Editor's Note — Glen Kristensen is a writer based in Singapore. The views expressed are his own. This article was originally published in June 2015.
(CNN) — There are many ways in which Singapore feels like a poster child for the globalized 21st century: It's ethnically diverse and open to foreigners, highly urbanized, embraces free trade, has a dynamic economy, and a general positivity about the future pervades the place.
There is no better or clearer example of this than the city-state's approach to public transport.
For a taste of virtual reality cheaper than Oculus Rift, plug in your headphones to any track by Brian Eno or some other faintly futuristic-sounding artist, look around, and enjoy a single journey on the MRT.
Everything about Singapore's metro oozes "future" -- from the driverless trains to the platform doors that facilitate access to them, through the lack of noise familiar from older metro systems to the remarkable cleanliness throughout.
Ah yes, the cleanliness. Visitors to Singapore often marvel at how spotless the city is and the Metro is no exception. Whether in station or on train, this vision of the future is so squeaky clean you could eat your dinner off it.
Many public transport systems now feel as if they belong to another age -- and of course they do, since they were designed decades ago. The Singapore metro shows what a public transportation system designed and built for this day and age should look like.
The lighting is better, the materials more tactile and less worn down, the walkways and escalators calibrated for the number of users. Most notably though, it just works.
The chief reason for this efficacy is capacity. Since the MRT was designed for the number of people using it, it never goes into crisis mode. Unlike systems beset by population booms, there is no need to discourage usage through peak and off-peak pricing, or through fares which make shorter trips less economically viable.
There is, instead, a linear pricing model that makes the shortest journey as cost effective as the longest one.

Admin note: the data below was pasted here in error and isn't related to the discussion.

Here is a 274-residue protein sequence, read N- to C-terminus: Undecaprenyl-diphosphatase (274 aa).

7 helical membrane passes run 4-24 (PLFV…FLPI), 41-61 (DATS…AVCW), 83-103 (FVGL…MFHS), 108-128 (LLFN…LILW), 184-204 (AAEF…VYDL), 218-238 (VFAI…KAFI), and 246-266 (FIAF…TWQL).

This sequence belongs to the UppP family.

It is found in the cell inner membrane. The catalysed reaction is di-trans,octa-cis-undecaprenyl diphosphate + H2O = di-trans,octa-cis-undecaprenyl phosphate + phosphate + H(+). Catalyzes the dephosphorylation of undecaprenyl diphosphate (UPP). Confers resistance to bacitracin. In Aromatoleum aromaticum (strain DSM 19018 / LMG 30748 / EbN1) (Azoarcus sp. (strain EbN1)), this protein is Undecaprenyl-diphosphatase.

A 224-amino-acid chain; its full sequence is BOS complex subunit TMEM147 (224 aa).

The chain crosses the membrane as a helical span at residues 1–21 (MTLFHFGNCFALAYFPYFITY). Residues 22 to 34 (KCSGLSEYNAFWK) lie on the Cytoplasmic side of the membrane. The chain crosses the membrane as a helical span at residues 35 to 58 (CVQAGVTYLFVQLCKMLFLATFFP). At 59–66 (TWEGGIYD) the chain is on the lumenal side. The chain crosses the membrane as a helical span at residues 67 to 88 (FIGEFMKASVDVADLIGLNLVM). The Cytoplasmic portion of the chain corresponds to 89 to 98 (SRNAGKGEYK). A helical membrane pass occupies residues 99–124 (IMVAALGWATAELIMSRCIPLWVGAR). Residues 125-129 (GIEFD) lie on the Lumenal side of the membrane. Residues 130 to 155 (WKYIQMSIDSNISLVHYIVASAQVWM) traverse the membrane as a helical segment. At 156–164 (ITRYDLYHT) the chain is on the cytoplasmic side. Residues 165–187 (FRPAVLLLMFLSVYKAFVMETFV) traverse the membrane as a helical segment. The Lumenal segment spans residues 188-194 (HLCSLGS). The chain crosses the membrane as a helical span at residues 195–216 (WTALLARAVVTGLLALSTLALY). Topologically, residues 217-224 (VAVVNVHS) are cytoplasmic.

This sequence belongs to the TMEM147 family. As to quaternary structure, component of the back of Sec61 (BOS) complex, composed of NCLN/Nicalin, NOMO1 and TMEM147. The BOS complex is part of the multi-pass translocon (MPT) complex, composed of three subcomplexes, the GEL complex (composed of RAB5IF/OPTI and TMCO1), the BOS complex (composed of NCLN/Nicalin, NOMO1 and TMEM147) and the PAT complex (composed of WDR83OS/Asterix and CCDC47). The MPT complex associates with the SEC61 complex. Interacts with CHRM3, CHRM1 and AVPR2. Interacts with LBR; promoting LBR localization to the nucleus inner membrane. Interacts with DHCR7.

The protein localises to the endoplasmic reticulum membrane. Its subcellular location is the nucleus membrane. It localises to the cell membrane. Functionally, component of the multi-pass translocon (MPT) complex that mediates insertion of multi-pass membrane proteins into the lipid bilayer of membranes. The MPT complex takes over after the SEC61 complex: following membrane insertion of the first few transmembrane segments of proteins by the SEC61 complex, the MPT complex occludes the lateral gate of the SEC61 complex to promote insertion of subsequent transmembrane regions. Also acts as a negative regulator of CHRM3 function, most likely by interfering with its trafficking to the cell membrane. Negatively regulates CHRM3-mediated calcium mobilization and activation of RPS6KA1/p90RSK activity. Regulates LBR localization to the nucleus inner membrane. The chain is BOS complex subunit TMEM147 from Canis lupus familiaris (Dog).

It's difficult to understand how much this changes your attitude until you actually experience it, but suffice to say, your relationship to moving around the city becomes considerably more fluid.
Admittedly, no large scale urban transportation system can be perfect, and the MRT is no exception. There have been a few major accidents, most notably a collision between two trains in 1983 -- which injured 132 -- and the death of four people during the construction of a tunnel in 2004.
Like every other subway system in the world, the MRT has also suffered suicides and accidental deaths. Even though underground stations have always been fitted with platform screen doors, most overground stations weren't retrofitted with them until 2012.
There are strict rules for passengers: smoking, eating, drinking, trespassing and misuse of emergency equipment are all not just illegal but can lead to imprisonment.
And perhaps the most photographed sign in the whole system is one that warns, among other mundane restrictions, about carrying a particular type of fruit: the durian. The typically Asian delicacy has a pungent, unpleasant smell that would quickly expand to several carriages.
Moreover, with Singapore's population slated to increase by 30% by 2030, the current capacity of the system might soon not suffice, a problem the MRT has in common with several of its cousins around the world. But maybe it's not really fair to compare the Singapore Metro to its older brethren.
As the late Lee Kuan Yew graciously said (when speaking more generally about Singapore's rapid development), "We had the advantage of knowing what the end result should be by looking at the West," and so it is with the MRT.
Its planners had the advantage of looking at London, Paris, and New York, isolating their flaws and planning accordingly. One can only hope that when it comes to updating the older metros of the West, their planners will look at Singapore's MRT, though I doubt they'll find too many shortcomings.